Dyman Associates Risk Management: eBay In Security Storm With Dangerous Flaw Wide Open

Auction site eBay has found itself in the midst of another security storm after apparently choosing to leave a security hole wide open – in the interests of user functionality – as customer details were being stolen.

It is the latest in a trio of serious cybersecurity problems at the company this year, following a database breach in May, and the theft of details from its StubHub ticket site customers two months later.

eBay allows highly visual JavaScript and Flash content to be included in its listings, which is a somewhat unsurprising step – however, the company reportedly knew for months that a number of hackers were manipulating this code for malicious content, and left the ability to add the code largely as it is, in the interests of offering sellers attractive auction listings.

Cyber criminals have been using the technology to introduce cross-site scripting (XSS) – in which customers are led to a fake, eBay-mimicking site to enter their payment details. At least 100 exploited listings have been identified by the BBC, which reports that the problems continue even though eBay may have been aware of them since February.

‘Not An Okay Situation’

Security experts have lambasted eBay’s handling of the problems. Chris Oakley, principal security consultant at testing firm Nettitude, says he would expect “all organizations, particularly those with vast quantities of customer data to protect” to have the required, standard cross site scripting defenses in place.

“This hat-trick of security incidents will surely do the company no favors in terms of restoring and maintaining consumer confidence,” adds Paul Ayers, European VP at data security vendor Vormetric, and Mikko Hypponen, chief research officer at security firm F-Secure, describes the situation as “not okay”. Independent expert Graham Cluley told The Drum website that eBay was not in “proper control” of the situation, which he described as “embarrassing”.

Solving The XSS Problem

Experts have proposed a number of solutions for eBay, including simply removing the harmful code or listings, or providing its own Javascript editor in which sellers’ code can be more easily managed and controlled.

Dr Adrian Davis, EMEA managing director at security organization (ISC)2, tellsForbes that XSS is a well known threat, adding that “we can’t afford to tolerate relatively simple security issues like this, especially for a company as massive as eBay”.

Sites with the issue “need to update their current code to remove the vulnerability”, he says. “Functionality for the user would not be impaired, providing the code running in the browser and application is written properly.”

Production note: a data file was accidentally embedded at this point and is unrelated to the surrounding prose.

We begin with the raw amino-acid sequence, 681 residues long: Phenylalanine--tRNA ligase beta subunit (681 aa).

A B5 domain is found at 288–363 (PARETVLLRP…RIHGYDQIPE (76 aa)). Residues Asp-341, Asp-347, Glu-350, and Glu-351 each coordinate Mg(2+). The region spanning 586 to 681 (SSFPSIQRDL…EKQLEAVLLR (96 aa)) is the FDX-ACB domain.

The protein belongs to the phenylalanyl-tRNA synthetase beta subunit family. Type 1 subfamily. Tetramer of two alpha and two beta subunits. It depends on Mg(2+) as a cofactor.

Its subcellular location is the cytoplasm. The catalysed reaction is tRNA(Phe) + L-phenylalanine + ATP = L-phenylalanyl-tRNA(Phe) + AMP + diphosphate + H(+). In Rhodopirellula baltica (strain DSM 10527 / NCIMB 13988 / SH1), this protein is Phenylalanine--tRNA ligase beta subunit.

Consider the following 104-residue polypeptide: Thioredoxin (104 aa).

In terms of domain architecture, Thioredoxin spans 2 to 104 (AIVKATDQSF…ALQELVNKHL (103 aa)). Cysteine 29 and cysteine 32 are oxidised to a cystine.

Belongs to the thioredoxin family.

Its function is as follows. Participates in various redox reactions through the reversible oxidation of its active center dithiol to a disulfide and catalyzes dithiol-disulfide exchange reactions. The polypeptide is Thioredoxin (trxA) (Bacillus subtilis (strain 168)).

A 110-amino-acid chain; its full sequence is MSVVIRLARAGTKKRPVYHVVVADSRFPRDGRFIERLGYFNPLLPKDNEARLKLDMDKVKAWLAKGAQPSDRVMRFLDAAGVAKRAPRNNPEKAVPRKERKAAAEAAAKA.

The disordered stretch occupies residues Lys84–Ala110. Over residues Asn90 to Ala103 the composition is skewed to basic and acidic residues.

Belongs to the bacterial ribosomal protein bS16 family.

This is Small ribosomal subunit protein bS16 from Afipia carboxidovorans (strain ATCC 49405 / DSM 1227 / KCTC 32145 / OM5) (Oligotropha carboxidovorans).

He warns that developers need to be much better trained to write secure code and not focus solely on usability, with “fully qualified and certified individuals, such as those holding (ISC)2’s CISSP or CSSLP” qualifications being involved “throughout the entire process”.

“This is an issue that must rise above the purely technical considerations and go onto the agendas of management and business leaders that are driving the development projects. Only then would we see investment in curbing incidents like these.”

Act Much More Quickly

Randy Gross, chief information officer at industry association CompTIA, says that it is “always difficult” for organizations to strike the right balance between security and convenience. But he adds: “With financial transactions, especially given recent high profile attacks, the pendulum needs to swing hard back toward security and give consumers the confidence their information is secure.”

Fayaz Khaki, an associate director of information security at IDC, adds in aForbes email interview that it is always difficult for large and complex sites, such as eBay, to be completely XSS free. “However, once an XSS vulnerability has been identified the organization must act quickly to remove the vulnerability”, even if it means removing a listing.

Active content such as Javascript, he says, should only be used where completely necessary, and regular monitoring and vulnerability assessments ought to be carried out to minimize risk.

“XSS vulnerabilities have existed for a number of years and really companies such as eBay, that came into existence solely as an internet organization, should be on top of these types of vulnerabilities and should have the capability to identify and mitigate these vulnerabilities very quickly.”

eBay said in a statement that cross site scripting risks exist across the internet, and that it has “hundreds” of engineers and security experts who collaborate with researchers to make its own site both usable and safe.

It added: “We have no current plans to remove active content from eBay. However, we will continue to review all site features and content in the context of the benefit they bring our customers, as well as overall site security.”

Criminals behind cross site scripting and phishing activity adapt their code and tactics “to try to stay ahead of the most sophisticated security systems”, it said. “Cross site scripting is not allowed on eBay and we have a range of security features designed to detect and then remove listings containing malicious code.”

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